- Joanne Baker-Gabb
- Wednesday, January 15th, 2020
The Employment Appeal Tribunal, in Lofty v Hamis (t/a First Café) recently held that a pre-cancerous condition was deemed a “disability” under the Equality Act 2010 (a transcript of the judgement can be accessed here http://www.bailii.org/uk/cases/UKEAT/2018/0177_17_1801.html).
The Claimant, a café assistant, had been diagnosed as suffering from lentigo maligna, describing this as a ‘pre-cancerous lesion which could result in a lesion malignant melanoma (skin cancer)’. The Claimant was signed off work from August 2015 and underwent two successful operations to remove the malignant cells.
Her employment was terminated because she had failed to attend meetings to discuss her continued absence. The Claimant brought Employment Tribunal claims for unfair dismissal and disability discrimination.
The Tribunal upheld the unfair dismissal claim due to procedural errors but dismissed the discrimination claim on the basis that the Claimant did not have a disability.
It observed that cancer is deemed to be a disability by paragraph 6 of Schedule 1 to the Equality Act 2010. However, in the view of the Tribunal, the Claimant’s condition did not amount to cancer for the purposes of that provision. The Claimant appealed against this ruling.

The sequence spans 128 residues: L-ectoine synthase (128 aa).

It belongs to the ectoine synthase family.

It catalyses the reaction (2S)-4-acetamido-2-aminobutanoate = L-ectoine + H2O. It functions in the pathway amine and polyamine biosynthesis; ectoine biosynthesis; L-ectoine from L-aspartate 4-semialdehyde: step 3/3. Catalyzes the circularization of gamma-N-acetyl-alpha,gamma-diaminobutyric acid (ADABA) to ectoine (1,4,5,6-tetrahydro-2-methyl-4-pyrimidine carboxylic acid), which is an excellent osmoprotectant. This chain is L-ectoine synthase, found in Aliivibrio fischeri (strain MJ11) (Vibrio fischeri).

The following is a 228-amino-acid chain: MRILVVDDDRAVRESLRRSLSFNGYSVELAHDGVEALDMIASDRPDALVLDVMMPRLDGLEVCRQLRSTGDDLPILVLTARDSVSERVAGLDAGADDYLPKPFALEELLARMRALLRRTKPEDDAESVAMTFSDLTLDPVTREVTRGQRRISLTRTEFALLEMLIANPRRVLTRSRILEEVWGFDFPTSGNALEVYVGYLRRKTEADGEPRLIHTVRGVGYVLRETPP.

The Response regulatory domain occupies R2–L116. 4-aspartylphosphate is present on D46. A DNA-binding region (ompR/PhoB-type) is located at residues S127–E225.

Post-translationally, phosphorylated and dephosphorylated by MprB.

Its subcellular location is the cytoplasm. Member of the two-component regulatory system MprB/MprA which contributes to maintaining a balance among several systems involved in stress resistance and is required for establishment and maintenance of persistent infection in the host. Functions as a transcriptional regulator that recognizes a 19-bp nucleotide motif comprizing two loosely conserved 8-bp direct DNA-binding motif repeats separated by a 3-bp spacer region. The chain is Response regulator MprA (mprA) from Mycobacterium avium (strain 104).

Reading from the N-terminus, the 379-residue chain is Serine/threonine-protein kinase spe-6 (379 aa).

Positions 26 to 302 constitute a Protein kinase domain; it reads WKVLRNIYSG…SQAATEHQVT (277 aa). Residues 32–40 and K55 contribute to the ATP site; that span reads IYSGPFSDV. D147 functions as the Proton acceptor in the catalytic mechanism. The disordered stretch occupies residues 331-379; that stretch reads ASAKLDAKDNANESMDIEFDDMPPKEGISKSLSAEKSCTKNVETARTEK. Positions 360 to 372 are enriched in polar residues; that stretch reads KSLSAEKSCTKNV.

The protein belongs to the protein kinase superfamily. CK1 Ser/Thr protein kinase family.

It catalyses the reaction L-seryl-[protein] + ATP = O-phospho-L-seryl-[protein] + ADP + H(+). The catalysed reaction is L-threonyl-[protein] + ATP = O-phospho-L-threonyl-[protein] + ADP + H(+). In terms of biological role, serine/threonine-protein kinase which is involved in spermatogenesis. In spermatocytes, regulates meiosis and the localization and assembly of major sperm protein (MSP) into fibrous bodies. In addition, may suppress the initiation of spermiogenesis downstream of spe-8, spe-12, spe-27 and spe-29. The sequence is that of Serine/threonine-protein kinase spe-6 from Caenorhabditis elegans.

The Employment Appeal Tribunal allowed the appeal and set aside the Employment Tribunal’s finding.
The evidence before the Tribunal was that the Claimant had an ‘in situ’ melanoma, i.e. cancer cells in the top layer of skin. Paragraph 6 of Schedule 1 does not distinguish between invasive and other forms of cancer; it requires only that the claimant has cancer.
The Employment Appeal Tribunal, therefore, substituted a finding that the Claimant had a deemed disability under the Equality Act 2010.
We would always strongly recommend that expert legal advice is sought from one of our specialist employment lawyers if you have any concerns with disability discrimination within the workplace.
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